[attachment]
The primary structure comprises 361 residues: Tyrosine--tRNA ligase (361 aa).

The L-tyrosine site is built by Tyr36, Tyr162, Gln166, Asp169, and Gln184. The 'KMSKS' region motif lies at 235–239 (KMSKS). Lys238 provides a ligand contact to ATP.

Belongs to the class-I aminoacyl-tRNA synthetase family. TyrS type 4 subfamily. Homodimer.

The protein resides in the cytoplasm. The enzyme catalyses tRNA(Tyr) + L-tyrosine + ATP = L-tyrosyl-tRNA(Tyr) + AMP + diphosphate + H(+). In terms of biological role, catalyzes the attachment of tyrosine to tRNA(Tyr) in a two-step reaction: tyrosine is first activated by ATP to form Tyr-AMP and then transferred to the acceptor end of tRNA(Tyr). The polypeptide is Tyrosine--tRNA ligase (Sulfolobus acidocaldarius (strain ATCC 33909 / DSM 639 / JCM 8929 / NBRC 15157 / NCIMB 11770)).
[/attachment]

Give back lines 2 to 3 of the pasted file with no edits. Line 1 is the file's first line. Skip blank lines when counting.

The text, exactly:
The L-tyrosine site is built by Tyr36, Tyr162, Gln166, Asp169, and Gln184. The 'KMSKS' region motif lies at 235–239 (KMSKS). Lys238 provides a ligand contact to ATP.

Belongs to the class-I aminoacyl-tRNA synthetase family. TyrS type 4 subfamily. Homodimer.